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Italian word of the day: ‘Ferie’

Here's a word you'll see on shop doors all over Italy this summer.

Italian word of the day: 'Ferie'
Photo: Annie Spratt/Unsplash/Nicolas Raymond

Most likely you will have bumped into this word already this summer, and if not you certainly will this weekend: the Ferragosto holiday on August 15th is when most of Italy is “chiuso per ferie” – ‘closed for holidays’. 

READ ALSO: Everything you need to know about Ferragosto, Italy’s national summer holiday

Photo: Signoinlop via Flickr

Ferie – the plural form of feria, which you’ll almost never hear – means “holidays”, but not necessarily the kind you set off on.

While the word vacanza usually refers to a holiday in the sense of a break or trip, ferie are often the holidays you claim from work – like ‘leave’ or ‘time off’.

Ho quindici giorni di ferie pagate.
I have two weeks’ paid leave.

Ha preso una settimana di ferie.
She took a week off.

The distinction becomes clearer when you go back to the Latin roots: while vacanza comes from vacantia – ’emptiness’ or ‘leisure’ – ferie comes from feriae, an ancient word for a ‘festival’ or ‘holy day’. 

It’s plural because it referred to holidays that were marked every year – like the Feriae Augusti, the festivals of the Emperor Augustus, the summer celebrations introduced in 18 BC that are the origins of modern Ferragosto

But these days you’ll see ferie and vacanze used practically interchangeably for holidays of all kinds. 

Dove vai in ferie quest’anno?
Where are you going on holiday this year?

In settembre finiscono le vacanze estive e inizia il lavoro.
In September the summer holidays are over and it’s back to work. 

And if that’s too depressing to contemplate, comfort yourself with the fact that the right to paid holidays is written into the Italian Constitution – for many employees, at least 28 days a year.

Buone ferie!

Do you have a favourite Italian word you’d like us to feature? If so, please email us with your suggestion.

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For members


Italian word of the day: ‘Delusione’

We hope this word doesn't disappoint.

Italian word of the day: 'Delusione'

Experiencing a delusione (deh-loo-zee-OH-neh) in Italian may not be pleasant, but it doesn’t mean you need escorting to the psychiatrist’s chair.

That’s because while delusione may look and sound like its English cousin ‘delusion’, the word actually means something quite different: disappointment.

Disappointment Disappointed GIF - Disappointment Disappointed Food Review GIFs

The two nouns actually have the same root in the Latin dēlūsiō, meaning a deceiving or deluding, and delūdō, meaning to deceive, dupe, or mock.

But while the English ‘delusion’ has hewn close to the original Latin meaning over the centuries, delusione at some point branched off to its current, quite different, definition.

There’s not much in the way of information about exactly when and how that happened, but it’s clearly a short associative hop from feeling ‘deceived’ or ‘duped’ by things turning out differently to what you’d expected to feeling ‘disappointed’.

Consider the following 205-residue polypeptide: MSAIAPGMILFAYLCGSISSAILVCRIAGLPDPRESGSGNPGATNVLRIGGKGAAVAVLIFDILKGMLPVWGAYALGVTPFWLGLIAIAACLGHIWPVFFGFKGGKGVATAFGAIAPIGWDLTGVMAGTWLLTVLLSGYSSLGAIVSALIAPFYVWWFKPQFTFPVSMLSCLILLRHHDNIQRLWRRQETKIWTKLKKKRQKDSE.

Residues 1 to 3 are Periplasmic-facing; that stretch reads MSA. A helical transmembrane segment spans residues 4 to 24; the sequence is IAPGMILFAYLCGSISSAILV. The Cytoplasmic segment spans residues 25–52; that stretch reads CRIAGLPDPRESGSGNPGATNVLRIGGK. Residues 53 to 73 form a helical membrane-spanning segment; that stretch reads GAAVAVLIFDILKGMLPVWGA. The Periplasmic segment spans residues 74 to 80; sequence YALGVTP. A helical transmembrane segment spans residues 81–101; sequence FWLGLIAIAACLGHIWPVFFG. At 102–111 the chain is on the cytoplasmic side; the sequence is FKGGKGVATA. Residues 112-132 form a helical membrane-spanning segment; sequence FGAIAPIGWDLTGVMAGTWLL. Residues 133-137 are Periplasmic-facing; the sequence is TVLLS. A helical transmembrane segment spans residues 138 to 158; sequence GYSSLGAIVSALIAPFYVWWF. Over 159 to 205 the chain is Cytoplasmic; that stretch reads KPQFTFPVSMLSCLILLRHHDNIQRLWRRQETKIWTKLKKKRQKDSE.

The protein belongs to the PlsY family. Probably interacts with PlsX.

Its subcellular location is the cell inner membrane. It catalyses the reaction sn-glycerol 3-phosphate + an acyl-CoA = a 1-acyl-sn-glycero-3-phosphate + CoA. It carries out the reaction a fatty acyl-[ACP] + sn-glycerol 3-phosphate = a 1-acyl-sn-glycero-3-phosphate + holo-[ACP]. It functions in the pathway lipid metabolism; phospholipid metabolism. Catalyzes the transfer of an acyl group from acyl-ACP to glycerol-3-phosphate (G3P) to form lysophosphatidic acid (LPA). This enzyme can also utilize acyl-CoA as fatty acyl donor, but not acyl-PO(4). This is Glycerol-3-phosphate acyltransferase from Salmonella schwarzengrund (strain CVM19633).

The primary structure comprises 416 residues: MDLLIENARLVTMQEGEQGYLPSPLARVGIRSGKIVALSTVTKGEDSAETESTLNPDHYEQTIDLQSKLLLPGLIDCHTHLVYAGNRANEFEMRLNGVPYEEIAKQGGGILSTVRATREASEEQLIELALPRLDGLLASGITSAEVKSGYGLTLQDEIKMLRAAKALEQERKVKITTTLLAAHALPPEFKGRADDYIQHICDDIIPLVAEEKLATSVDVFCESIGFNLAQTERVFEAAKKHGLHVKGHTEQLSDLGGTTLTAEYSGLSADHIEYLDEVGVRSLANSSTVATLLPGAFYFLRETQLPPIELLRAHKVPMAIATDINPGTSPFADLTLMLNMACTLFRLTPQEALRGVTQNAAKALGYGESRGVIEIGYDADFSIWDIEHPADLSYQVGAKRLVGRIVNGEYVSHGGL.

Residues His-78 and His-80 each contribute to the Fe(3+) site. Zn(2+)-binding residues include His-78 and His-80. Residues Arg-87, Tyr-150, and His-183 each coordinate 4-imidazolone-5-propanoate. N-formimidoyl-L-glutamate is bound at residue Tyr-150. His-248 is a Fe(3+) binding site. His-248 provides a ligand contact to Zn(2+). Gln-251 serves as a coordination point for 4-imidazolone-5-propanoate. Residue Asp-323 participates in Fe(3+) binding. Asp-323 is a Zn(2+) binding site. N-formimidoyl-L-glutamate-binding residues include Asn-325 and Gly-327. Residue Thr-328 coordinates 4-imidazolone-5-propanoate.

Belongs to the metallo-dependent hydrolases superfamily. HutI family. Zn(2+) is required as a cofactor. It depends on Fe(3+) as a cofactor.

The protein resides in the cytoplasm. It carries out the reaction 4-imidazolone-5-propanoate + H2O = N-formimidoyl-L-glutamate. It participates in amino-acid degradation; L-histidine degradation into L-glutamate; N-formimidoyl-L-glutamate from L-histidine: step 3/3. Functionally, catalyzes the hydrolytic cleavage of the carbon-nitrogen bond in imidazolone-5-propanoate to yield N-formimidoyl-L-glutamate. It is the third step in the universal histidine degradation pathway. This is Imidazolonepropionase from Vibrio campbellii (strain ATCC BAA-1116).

Che delusione.
How disappointing.

La festa era, purtroppo, una grande delusione.
The party unfortunately was a big disappointment.

Mike Ehrmantraut Breaking Bad Che Delusione No Che Vergogna GIF - Disappointment Disappointed Oh No GIFs

The adjective for ‘disappointed’ is deluso for a single masculine subject, changing to delusa/delusi/deluse if the subject being described is feminine singular/masculine plural/feminine plural.

Era delusa da come era venuta la torta.
She was disappointed with how the cake turned out.

Devo dire che siamo davvero delusi dal fatto che siamo stati trattati in questo modo.
I have to say that we’re very disappointed to have been treated this way.

A word you’ll often see used in combination with deluso/a/i/e is rimanere (ree-man-EH-reh): rimanere deluso.

You might correctly recognise rimanere as meaning ‘to remain’, and wonder why we’d use that word here – but rimanere also has an alternative meaning along the lines of ‘to become’, ‘to get’, or simply ‘to be’.

For example, you can rimanere incinta (get pregnant), or rimanere ferito (get hurt or wounded, for example in a car accident).

It’s also very often used with emotions, usually those experienced in the moment rather than long-term ones: you can rimanere sorpreso (be surprised), rimanere triste (be sad), rimanere scioccato (be shocked)… and rimanere deluso (be disappointed).

Sono rimasto molto deluso quando mi ha detto di aver abbandonato la scuola.
I was very disappointed when she told me she had dropped out of school.

Siamo rimasti delusi dalle condizioni della stanza d’albergo al nostro arrivo.
We were disappointed by the condition of the hotel room when we arrived.

With that, we wish you a weekend free of delusioni (disappointments)!

Do you have an Italian word you’d like us to feature? If so, please email us with your suggestion.